Microsoft wants to play doctor with your home network
With the release of version 2.0, Windows Live OneCare is no longer just for one PC; Microsoft now wants to inoculate entire home networks with its computer care service.
When it launched OneCare in May 2006, Microsoft risked alienating its close security partners such as Symantec and McAfee by entering a market it previously avoided. Now, the Redmond company is upping the ante by going after families with multiple PCs in their homes.
Windows Live OneCare 2.0, which is sold as a retail package but branded like Microsoft's other online services, includes a new centralized interface for monitoring the security of all computers on a network, and running maintenance tasks without having to visit each PC manually.
A central focus of version 2.0 is automating tasks that most Windows users know they should do, but don't. A new firewall automatically adjusts its settings depending on the security of a wireless network, while an automated online photo backup feature stores digital pictures on Microsoft's Windows Live Folders site for an added cost.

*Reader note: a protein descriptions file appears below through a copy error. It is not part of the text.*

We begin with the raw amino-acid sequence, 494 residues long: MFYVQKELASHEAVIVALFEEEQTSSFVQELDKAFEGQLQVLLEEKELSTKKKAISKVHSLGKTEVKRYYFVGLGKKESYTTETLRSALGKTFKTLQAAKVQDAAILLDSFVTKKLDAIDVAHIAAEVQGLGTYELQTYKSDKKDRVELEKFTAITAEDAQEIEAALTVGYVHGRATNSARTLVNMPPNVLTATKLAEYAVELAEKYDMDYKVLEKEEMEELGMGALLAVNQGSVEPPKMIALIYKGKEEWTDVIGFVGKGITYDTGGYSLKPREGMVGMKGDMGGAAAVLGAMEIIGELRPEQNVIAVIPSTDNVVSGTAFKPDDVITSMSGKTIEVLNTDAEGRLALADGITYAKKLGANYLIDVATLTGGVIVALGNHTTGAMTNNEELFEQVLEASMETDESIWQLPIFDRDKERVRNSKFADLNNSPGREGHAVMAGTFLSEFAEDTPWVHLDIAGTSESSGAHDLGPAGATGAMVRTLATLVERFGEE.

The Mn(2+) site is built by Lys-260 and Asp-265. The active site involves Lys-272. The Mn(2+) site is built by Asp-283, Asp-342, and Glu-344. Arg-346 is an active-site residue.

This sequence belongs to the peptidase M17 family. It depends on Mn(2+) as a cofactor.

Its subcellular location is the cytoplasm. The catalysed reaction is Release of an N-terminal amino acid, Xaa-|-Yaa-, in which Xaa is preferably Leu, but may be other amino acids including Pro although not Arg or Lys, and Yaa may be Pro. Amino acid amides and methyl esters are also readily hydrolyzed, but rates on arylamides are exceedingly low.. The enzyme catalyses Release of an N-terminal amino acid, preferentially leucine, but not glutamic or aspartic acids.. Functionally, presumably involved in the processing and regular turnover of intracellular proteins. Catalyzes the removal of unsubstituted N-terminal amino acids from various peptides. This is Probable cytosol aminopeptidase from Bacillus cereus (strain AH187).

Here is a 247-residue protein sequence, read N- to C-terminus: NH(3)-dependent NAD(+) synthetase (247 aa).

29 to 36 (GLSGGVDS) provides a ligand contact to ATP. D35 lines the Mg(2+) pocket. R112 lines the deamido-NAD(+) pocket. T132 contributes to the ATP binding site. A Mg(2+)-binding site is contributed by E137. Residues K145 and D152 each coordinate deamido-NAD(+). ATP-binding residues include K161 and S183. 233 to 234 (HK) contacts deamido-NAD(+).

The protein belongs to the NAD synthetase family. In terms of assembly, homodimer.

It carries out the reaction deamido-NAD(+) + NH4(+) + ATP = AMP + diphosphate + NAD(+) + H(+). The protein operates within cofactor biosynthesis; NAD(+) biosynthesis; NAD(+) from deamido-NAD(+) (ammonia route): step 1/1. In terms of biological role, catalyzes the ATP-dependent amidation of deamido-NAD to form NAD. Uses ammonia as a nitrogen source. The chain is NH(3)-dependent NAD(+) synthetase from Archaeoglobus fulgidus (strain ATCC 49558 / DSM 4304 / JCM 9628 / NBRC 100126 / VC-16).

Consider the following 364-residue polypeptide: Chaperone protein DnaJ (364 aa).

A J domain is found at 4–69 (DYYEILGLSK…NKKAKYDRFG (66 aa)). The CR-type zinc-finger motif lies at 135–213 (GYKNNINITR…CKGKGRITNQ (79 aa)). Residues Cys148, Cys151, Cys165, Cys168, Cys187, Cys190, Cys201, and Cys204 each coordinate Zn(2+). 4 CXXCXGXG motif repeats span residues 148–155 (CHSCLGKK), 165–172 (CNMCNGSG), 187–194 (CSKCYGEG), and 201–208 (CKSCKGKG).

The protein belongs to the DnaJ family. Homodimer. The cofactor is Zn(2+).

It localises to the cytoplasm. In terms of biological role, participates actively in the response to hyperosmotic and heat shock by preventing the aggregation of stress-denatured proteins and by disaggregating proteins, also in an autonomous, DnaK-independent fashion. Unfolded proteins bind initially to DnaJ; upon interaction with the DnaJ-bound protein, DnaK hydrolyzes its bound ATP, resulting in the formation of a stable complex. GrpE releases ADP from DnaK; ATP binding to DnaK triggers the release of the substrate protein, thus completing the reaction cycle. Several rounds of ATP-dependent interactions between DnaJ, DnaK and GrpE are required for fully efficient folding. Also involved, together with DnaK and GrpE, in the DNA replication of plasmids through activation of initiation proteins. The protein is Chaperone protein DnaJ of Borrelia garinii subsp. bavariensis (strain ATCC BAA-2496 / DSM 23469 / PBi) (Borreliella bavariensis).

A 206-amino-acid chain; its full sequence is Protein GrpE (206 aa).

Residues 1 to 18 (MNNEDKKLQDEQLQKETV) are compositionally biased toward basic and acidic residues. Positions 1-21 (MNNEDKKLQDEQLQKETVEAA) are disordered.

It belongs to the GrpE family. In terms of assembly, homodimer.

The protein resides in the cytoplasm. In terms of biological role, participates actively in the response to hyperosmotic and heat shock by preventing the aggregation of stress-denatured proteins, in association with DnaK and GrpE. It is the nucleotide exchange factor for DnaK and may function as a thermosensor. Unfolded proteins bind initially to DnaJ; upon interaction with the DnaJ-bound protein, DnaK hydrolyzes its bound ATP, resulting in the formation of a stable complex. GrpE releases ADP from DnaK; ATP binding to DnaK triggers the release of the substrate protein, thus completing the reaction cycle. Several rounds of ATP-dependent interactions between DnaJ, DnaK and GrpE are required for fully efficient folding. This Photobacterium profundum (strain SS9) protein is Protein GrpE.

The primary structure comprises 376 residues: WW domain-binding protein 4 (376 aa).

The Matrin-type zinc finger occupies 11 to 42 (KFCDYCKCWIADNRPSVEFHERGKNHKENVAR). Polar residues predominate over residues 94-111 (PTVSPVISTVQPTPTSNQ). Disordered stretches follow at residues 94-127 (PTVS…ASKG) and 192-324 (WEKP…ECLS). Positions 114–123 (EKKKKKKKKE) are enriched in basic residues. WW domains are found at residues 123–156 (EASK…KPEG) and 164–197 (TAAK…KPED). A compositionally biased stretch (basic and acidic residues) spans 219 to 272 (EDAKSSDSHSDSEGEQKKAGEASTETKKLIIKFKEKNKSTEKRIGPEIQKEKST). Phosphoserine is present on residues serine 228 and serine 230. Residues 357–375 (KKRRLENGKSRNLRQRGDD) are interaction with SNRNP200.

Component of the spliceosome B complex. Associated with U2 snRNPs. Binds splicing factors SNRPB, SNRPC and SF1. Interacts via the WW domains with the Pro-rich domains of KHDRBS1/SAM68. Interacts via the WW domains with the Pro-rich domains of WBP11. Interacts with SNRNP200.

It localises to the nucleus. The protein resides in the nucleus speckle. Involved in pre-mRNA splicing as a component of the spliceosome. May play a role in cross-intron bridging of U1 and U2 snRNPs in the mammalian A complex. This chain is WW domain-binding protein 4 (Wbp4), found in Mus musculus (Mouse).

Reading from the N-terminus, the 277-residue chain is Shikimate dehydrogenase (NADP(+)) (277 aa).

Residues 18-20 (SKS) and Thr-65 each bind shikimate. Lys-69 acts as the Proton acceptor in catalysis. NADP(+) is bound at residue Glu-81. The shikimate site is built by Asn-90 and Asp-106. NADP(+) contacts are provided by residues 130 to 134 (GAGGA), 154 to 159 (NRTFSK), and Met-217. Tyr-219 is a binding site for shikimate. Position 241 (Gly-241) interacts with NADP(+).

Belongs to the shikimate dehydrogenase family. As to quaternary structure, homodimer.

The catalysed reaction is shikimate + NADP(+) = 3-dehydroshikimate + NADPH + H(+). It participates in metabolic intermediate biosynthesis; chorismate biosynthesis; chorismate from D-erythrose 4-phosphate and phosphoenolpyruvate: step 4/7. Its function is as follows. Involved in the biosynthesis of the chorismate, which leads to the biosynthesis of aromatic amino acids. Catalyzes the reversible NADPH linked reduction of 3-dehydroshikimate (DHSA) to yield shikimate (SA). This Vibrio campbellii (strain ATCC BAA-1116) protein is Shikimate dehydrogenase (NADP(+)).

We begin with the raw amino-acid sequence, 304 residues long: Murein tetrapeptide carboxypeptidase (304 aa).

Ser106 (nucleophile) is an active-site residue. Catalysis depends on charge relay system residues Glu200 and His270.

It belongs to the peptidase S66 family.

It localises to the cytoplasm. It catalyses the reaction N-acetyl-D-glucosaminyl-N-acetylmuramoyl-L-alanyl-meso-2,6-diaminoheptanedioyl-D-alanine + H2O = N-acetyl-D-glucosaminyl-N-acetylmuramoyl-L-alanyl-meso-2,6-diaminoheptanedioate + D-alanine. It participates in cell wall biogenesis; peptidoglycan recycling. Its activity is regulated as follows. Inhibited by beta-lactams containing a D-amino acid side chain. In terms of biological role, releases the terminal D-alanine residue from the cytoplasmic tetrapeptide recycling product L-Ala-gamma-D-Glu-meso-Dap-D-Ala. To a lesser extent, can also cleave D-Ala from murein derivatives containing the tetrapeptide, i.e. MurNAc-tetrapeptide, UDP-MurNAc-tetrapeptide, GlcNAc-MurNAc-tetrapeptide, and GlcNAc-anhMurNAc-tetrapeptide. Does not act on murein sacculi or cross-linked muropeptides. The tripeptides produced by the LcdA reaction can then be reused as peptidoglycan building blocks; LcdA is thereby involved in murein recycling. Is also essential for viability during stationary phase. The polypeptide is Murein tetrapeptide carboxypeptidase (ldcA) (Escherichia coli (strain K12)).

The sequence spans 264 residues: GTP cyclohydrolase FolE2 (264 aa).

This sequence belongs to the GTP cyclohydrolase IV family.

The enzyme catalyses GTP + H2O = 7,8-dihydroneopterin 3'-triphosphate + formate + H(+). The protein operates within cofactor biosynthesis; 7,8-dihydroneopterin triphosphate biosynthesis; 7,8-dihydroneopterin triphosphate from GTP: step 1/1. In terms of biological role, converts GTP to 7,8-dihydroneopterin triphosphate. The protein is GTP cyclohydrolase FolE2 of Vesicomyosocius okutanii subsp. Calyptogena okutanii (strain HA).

"It's not a question of being lazy, but rather having the right tool for the job," remarked Windows Vista product manager Nick White. "A lot of these customers run PCs without basic anti-virus and anti-spyware protection, and even fewer perform performance-enhancing tasks such as disk defragmentation and regular system back-ups."
OneCare 2.0 can also perform PC maintenance, including clearing a jammed print job and listing what applications are causing a system to be slow to boot up. 64-bit compatibility has been added as well, along with tighter integration with Windows Vista.
Current Windows Live OneCare subscribers will receive the update free of charge, while new customers can sign up for $49.95 USD per year, which covers three computers. OneCare is available in 17 languages and a free 90-day trial can be downloaded from onecare.live.com.